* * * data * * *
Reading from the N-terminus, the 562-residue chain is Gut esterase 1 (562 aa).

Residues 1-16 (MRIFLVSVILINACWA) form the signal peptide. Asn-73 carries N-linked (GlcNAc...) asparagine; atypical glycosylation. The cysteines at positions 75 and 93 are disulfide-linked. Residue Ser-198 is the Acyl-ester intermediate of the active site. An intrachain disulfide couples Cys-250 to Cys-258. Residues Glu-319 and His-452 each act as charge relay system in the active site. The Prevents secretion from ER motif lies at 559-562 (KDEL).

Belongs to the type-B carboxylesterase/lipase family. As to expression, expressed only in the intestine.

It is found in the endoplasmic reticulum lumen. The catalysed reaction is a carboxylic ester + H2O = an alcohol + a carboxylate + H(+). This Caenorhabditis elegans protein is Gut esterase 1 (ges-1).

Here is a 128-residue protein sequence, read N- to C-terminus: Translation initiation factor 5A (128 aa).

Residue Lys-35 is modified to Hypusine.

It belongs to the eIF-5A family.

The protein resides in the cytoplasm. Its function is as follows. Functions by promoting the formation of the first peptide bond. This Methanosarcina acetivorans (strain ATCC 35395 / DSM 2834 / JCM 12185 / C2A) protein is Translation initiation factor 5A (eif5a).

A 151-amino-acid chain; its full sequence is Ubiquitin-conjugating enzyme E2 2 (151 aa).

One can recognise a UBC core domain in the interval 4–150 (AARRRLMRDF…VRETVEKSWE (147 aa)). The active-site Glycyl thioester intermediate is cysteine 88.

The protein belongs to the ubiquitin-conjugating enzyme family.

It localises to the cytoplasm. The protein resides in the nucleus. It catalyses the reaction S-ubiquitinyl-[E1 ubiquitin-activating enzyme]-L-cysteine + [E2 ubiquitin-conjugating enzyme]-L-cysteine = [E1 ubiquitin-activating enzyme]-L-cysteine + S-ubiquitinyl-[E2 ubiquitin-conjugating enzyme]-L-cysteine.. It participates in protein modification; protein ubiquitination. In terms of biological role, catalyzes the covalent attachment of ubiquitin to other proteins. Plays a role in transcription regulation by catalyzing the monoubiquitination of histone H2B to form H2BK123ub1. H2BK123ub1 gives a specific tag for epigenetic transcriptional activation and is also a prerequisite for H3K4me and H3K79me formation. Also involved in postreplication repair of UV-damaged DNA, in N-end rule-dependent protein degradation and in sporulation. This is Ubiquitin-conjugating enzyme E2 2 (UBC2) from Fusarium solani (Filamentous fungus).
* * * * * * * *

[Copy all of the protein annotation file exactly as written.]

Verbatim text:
Reading from the N-terminus, the 562-residue chain is Gut esterase 1 (562 aa).

Residues 1-16 (MRIFLVSVILINACWA) form the signal peptide. Asn-73 carries N-linked (GlcNAc...) asparagine; atypical glycosylation. The cysteines at positions 75 and 93 are disulfide-linked. Residue Ser-198 is the Acyl-ester intermediate of the active site. An intrachain disulfide couples Cys-250 to Cys-258. Residues Glu-319 and His-452 each act as charge relay system in the active site. The Prevents secretion from ER motif lies at 559-562 (KDEL).

Belongs to the type-B carboxylesterase/lipase family. As to expression, expressed only in the intestine.

It is found in the endoplasmic reticulum lumen. The catalysed reaction is a carboxylic ester + H2O = an alcohol + a carboxylate + H(+). This Caenorhabditis elegans protein is Gut esterase 1 (ges-1).

Here is a 128-residue protein sequence, read N- to C-terminus: Translation initiation factor 5A (128 aa).

Residue Lys-35 is modified to Hypusine.

It belongs to the eIF-5A family.

The protein resides in the cytoplasm. Its function is as follows. Functions by promoting the formation of the first peptide bond. This Methanosarcina acetivorans (strain ATCC 35395 / DSM 2834 / JCM 12185 / C2A) protein is Translation initiation factor 5A (eif5a).

A 151-amino-acid chain; its full sequence is Ubiquitin-conjugating enzyme E2 2 (151 aa).

One can recognise a UBC core domain in the interval 4–150 (AARRRLMRDF…VRETVEKSWE (147 aa)). The active-site Glycyl thioester intermediate is cysteine 88.

The protein belongs to the ubiquitin-conjugating enzyme family.

It localises to the cytoplasm. The protein resides in the nucleus. It catalyses the reaction S-ubiquitinyl-[E1 ubiquitin-activating enzyme]-L-cysteine + [E2 ubiquitin-conjugating enzyme]-L-cysteine = [E1 ubiquitin-activating enzyme]-L-cysteine + S-ubiquitinyl-[E2 ubiquitin-conjugating enzyme]-L-cysteine.. It participates in protein modification; protein ubiquitination. In terms of biological role, catalyzes the covalent attachment of ubiquitin to other proteins. Plays a role in transcription regulation by catalyzing the monoubiquitination of histone H2B to form H2BK123ub1. H2BK123ub1 gives a specific tag for epigenetic transcriptional activation and is also a prerequisite for H3K4me and H3K79me formation. Also involved in postreplication repair of UV-damaged DNA, in N-end rule-dependent protein degradation and in sporulation. This is Ubiquitin-conjugating enzyme E2 2 (UBC2) from Fusarium solani (Filamentous fungus).